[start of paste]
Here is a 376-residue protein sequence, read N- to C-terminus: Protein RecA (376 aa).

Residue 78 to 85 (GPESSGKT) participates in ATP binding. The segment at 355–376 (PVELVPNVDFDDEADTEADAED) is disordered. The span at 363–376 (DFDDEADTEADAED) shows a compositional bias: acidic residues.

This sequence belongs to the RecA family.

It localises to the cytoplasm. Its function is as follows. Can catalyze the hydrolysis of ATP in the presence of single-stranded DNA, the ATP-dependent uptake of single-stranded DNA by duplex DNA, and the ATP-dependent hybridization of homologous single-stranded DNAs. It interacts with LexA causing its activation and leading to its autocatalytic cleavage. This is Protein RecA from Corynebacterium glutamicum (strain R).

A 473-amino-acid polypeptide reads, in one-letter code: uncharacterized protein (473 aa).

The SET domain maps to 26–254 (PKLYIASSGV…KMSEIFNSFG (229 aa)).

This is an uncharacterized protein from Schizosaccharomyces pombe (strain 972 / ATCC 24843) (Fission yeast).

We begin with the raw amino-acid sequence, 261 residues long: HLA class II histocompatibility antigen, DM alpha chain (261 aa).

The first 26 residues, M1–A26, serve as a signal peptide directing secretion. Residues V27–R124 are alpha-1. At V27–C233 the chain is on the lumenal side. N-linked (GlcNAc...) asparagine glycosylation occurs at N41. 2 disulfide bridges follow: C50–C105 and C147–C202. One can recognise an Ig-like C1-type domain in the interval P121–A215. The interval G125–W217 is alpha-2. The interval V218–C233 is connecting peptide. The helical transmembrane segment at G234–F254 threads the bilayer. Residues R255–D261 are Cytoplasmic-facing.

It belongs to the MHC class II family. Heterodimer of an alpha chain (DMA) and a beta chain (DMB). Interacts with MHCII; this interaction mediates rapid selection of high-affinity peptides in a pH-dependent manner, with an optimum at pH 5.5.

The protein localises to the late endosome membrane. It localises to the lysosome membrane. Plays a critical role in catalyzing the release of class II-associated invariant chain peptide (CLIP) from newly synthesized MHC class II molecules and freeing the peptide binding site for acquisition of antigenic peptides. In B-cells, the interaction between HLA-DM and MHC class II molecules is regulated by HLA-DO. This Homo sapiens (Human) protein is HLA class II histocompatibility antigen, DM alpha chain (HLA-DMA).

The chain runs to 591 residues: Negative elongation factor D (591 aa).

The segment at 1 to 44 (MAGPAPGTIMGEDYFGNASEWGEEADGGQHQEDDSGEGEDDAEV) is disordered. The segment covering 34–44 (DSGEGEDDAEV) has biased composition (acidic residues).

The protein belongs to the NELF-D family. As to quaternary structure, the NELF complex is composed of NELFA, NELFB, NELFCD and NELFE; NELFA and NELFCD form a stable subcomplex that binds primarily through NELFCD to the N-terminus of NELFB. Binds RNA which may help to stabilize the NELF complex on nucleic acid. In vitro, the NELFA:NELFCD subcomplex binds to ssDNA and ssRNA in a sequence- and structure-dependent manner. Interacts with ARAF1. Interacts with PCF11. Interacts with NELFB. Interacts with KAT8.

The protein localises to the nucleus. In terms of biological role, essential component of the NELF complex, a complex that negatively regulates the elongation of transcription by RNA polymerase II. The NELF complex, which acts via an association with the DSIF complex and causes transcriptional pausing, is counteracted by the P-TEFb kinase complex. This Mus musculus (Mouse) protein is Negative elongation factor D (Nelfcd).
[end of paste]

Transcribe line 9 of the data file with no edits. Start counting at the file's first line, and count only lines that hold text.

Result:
The first 26 residues, M1–A26, serve as a signal peptide directing secretion. Residues V27–R124 are alpha-1. At V27–C233 the chain is on the lumenal side. N-linked (GlcNAc...) asparagine glycosylation occurs at N41. 2 disulfide bridges follow: C50–C105 and C147–C202. One can recognise an Ig-like C1-type domain in the interval P121–A215. The interval G125–W217 is alpha-2. The interval V218–C233 is connecting peptide. The helical transmembrane segment at G234–F254 threads the bilayer. Residues R255–D261 are Cytoplasmic-facing.